 Hussein 2013.  Cf. Eyre 1990; 2013, 288 – 9 with reference to Kuhlmann/Schenkel 1983, 71– 3 and Assmann 1983, 66 – 7.  E. g. Parkinson 2009, 200 – 3; Hagen 2012, 238 – 9; Twiston Davies 2018, 422– 9. See also Winand, 2014, 215 – 43 for a more institutionalised view of redaction in literary texts, and also Ragazzoli 2017, 95 – 126.  E. g. Lüscher 2013; Laboury 2012, 203 – 6.  On the method: Hussein 2009.  E. g. Bushell 2009.  Hussein 2011; 2013.  Hussein 2011; 2013; 2017; drawing on e. g., Kristeva 1980; 1986; Duranti 2009; Bauman 2004.  E. g. Westendorf et al. 1975; Schenkel 1978; Zoltán 1989; Kahl 1998; Zeidler 1999; Backes 2005; 2011; Peust 2012; Winand 2014; criticisms see Fleischman 1990; Parkinson, 2009; Hagen 2012; Hussein 2017.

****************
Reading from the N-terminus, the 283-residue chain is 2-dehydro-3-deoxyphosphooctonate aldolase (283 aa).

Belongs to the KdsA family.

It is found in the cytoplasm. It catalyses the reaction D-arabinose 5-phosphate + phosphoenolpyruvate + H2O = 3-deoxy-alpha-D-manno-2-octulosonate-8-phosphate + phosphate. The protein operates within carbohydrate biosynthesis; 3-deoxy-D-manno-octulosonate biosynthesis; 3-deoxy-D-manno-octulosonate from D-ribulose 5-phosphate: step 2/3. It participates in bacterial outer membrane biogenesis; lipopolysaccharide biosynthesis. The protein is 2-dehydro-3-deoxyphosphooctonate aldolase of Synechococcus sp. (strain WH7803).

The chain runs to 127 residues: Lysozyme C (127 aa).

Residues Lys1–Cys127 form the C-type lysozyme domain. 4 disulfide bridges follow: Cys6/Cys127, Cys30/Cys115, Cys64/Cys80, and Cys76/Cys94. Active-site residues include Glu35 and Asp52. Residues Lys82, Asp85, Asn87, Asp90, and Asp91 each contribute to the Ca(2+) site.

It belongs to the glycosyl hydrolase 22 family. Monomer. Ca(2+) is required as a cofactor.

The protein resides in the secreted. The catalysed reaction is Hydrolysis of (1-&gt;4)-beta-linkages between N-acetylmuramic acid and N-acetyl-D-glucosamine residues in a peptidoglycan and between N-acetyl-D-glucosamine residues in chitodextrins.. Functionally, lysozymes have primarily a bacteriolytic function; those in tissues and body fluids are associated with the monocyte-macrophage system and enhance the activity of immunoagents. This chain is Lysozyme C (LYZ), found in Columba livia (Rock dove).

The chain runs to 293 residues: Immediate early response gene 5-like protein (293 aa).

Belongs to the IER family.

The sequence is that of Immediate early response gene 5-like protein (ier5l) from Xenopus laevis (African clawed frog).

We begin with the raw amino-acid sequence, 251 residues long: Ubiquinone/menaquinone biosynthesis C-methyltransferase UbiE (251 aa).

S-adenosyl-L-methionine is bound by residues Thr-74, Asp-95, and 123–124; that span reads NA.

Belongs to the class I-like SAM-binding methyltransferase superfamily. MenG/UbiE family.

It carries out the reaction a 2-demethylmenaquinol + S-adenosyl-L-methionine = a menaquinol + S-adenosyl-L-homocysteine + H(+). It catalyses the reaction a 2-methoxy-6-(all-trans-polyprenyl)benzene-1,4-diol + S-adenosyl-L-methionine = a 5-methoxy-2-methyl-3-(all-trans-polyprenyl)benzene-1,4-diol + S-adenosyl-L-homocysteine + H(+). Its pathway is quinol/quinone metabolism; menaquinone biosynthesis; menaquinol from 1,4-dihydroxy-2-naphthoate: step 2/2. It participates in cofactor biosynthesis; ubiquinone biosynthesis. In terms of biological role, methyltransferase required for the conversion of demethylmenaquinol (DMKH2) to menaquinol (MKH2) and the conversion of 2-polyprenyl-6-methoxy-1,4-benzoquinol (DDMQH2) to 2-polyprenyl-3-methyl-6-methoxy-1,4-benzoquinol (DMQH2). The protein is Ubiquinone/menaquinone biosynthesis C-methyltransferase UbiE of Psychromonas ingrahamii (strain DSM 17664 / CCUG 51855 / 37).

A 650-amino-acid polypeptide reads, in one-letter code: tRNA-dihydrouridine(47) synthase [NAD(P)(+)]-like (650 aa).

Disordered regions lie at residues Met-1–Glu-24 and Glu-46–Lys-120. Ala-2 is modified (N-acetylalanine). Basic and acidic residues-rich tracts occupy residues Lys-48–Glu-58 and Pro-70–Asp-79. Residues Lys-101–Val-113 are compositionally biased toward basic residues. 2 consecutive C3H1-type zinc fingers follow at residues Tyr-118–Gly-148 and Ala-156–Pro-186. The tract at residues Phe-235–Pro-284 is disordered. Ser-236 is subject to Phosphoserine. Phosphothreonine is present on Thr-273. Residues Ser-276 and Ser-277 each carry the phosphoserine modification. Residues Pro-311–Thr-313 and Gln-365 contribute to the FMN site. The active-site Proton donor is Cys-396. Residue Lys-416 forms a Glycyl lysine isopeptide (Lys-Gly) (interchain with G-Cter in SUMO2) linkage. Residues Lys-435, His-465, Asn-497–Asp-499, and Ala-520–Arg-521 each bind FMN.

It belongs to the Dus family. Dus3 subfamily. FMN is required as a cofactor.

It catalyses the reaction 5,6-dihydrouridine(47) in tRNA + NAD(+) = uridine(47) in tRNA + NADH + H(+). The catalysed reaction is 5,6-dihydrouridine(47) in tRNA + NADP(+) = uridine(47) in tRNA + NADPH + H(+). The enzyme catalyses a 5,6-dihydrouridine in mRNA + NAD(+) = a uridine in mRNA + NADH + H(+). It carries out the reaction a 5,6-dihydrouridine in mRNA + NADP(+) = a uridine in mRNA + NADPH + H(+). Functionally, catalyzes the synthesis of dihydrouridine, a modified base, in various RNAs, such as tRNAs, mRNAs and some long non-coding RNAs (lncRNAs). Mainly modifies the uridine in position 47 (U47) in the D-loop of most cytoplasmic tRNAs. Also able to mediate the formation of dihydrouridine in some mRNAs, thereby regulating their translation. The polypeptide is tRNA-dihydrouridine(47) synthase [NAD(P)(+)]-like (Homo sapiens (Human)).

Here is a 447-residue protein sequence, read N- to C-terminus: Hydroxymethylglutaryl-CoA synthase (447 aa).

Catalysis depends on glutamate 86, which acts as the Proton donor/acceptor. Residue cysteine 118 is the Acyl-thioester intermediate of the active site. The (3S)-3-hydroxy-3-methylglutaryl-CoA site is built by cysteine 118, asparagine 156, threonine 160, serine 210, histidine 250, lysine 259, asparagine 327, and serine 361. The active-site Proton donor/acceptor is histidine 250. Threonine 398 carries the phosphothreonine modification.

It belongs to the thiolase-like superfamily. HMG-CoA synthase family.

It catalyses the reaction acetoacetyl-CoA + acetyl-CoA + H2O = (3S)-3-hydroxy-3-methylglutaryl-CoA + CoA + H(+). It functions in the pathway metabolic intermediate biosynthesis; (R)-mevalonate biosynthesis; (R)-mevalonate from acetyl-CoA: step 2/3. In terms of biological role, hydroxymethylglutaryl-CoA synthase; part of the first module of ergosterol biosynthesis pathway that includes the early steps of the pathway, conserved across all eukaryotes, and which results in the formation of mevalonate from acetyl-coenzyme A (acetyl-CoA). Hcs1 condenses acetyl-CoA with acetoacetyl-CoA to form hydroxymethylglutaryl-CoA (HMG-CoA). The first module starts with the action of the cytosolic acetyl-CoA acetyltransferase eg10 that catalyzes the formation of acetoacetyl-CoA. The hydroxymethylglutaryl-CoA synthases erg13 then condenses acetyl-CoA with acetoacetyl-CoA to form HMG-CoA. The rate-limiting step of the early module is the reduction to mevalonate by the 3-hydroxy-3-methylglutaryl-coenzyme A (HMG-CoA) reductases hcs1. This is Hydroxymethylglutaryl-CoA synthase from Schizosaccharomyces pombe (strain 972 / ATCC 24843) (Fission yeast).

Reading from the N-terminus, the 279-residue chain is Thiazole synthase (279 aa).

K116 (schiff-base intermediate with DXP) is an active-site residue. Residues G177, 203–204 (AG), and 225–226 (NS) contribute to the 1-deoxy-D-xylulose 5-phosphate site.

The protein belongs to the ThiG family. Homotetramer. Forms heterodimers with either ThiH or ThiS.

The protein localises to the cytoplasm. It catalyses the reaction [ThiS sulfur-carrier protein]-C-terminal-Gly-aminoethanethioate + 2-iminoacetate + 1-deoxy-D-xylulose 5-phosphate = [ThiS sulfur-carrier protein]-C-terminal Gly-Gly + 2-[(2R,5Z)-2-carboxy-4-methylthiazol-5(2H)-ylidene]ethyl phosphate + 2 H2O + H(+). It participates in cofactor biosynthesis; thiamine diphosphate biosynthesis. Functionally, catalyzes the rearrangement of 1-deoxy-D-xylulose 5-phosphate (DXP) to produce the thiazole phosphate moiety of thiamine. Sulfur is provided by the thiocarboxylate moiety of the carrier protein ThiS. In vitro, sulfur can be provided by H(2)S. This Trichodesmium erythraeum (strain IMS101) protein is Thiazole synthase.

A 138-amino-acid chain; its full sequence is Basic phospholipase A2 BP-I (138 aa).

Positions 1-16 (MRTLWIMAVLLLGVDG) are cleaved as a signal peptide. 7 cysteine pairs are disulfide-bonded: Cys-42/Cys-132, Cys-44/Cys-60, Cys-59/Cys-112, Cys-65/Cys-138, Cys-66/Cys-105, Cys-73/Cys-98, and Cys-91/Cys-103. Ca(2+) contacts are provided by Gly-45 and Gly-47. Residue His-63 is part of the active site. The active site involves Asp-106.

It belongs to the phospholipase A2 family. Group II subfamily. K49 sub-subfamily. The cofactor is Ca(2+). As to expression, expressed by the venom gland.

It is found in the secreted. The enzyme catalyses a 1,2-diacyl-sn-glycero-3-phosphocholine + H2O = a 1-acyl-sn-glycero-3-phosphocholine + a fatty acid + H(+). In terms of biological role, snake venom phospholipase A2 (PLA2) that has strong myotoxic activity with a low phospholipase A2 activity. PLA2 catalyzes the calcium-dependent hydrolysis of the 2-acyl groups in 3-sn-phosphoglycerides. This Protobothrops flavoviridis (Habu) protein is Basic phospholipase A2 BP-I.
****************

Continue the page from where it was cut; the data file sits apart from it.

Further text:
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text not preserved in any surviving textual ‘witness’,⁶⁵ each surviving manuscript should be recognised as a distinct cultural product that has a ‘use life’, and as such its form and function varies through space and time.⁶⁶ Textual transmission was not a purely mechanical act,⁶⁷ but rather a literary, creative, and adaptational endeavour, subject to personal, creative, and practical concerns, among others. Put differently, texts as cultural phenomena constantly evolve as a result of human engagement with them, by creation, canonisation, transmission, reception or modification.⁶⁸ The same principles apply to images (‘intericonicity’⁶⁹): the location of decoration on walls, and also the choice of text and images by the tomb owners can inform us about the religious ideas of individuals in a given period. These considerations can also inform us about possible social interdependence, for example, when a subordinate has been buried in the monumental tomb of his employer.